This marks the third lawsuit the Biden administration has filed in Texas related to voting rights in recent months, as the Justice Department ramps up challenges to Republican-led efforts around the nation to restrict voting access.

The Justice Department sued the state of Georgia last year after it passed new restrictions on voting access, and it has reached consent decrees on voting rights issues with Louisiana, New York and New Jersey.

Thursday’s lawsuit contends that Galveston County’s 2021 redistricting plan for its governing body — known as the Commissioners Court — violates Section 2 of the Voting Rights Act because the new plan was adopted with a discriminatory purpose and denies Black and Hispanic citizens an equal opportunity to participate in the political process.

Specifically, the lawsuit alleges that officials within the Republican-dominated county deliberately redrew the lines to eliminate the only precinct that was previously made up of a majority of Black and Hispanic residents.

CNN has reached out to county officials for comment.

Impact of Supreme Court ruling

This is the first redistricting cycle since the Supreme Court dismantled Section 5 of the Voting Rights Act in 2013. That section had required places like Texas and other states with a history of voter discrimination to receive prior clearance from the Justice Department or a federal judge for its voting maps.

But now, with Section 2 the only remaining Voting Rights Act provision available to fight allegedly discriminatory maps, the Justice Department has the burden of proving redistricting plans violate federal law, as opposed to the states and local governments being required to first demonstrate they are legal.

The multitude of fights over redistricting are already being brought to the Supreme Court, though the outcomes so far demonstrate the uphill battle the Justice Department and other litigants may face.

“This action is the latest demonstration of the Justice Department’s commitment to protecting the voting rights of all Americans, particularly during the current redistricting cycle,” Assistant Attorney General Kristen Clarke said in a statement. “We will continue to use all available tools to challenge voting discrimination in our country.”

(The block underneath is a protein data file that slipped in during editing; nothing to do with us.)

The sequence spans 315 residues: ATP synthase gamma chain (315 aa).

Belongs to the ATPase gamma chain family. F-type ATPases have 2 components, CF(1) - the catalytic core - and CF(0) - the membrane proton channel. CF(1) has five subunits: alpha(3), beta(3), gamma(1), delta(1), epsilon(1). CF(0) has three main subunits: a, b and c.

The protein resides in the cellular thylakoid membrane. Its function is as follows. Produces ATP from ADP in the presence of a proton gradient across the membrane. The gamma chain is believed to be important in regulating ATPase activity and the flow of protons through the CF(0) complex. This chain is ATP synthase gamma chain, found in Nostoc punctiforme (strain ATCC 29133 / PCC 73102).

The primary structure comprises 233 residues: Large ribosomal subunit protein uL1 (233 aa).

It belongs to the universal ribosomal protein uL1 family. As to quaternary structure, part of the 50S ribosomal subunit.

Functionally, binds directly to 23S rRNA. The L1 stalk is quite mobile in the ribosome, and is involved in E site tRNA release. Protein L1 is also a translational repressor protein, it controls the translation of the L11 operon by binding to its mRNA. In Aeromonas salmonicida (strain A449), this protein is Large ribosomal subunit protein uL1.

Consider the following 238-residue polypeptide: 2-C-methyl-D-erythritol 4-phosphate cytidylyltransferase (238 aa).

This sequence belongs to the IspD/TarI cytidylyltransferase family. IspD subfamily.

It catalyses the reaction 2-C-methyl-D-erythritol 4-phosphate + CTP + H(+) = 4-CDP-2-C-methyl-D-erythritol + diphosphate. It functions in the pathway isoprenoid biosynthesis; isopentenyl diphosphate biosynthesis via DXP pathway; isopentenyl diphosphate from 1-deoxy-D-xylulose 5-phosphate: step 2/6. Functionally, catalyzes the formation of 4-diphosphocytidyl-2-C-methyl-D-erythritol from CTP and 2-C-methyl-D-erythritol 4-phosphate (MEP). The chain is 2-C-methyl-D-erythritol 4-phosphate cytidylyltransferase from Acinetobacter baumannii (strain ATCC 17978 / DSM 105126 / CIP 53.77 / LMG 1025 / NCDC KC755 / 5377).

During a public meeting in November, Commissioner Stephen Holmes — the only Democrat and minority member of the Commissioners Court — had called on his constituents to contact the Justice Department to complain about the new map, according to the Galveston County Daily News. The lawsuit alleges that Holmes was excluded from any involvement in redrawing the districts.

“Over the course of the past three decades,” the lawsuit says, “Galveston County has sought to eliminate electoral opportunities for the County’s Black and Hispanic voters. The County has a long history of adopting discriminatory redistricting plans.”

The Justice Department is asking the federal district court to block Galveston County from conducting elections under the challenged plan, and to order the county to redraw its plan to comply with Section 2.

Last month, the Supreme Court restored Alabama’s new congressional map, after the lower federal courts had blocked it. The new map drew six majority white districts and one majority Black district, with plaintiffs alleging it violated Section 2.
The court also sided with Republicans in a redistricting case out of Wisconsin, ruling Wednesday to block Democratic-drawn legislative maps that had been selected by the Wisconsin Supreme Court.

This story has been updated with additional details.



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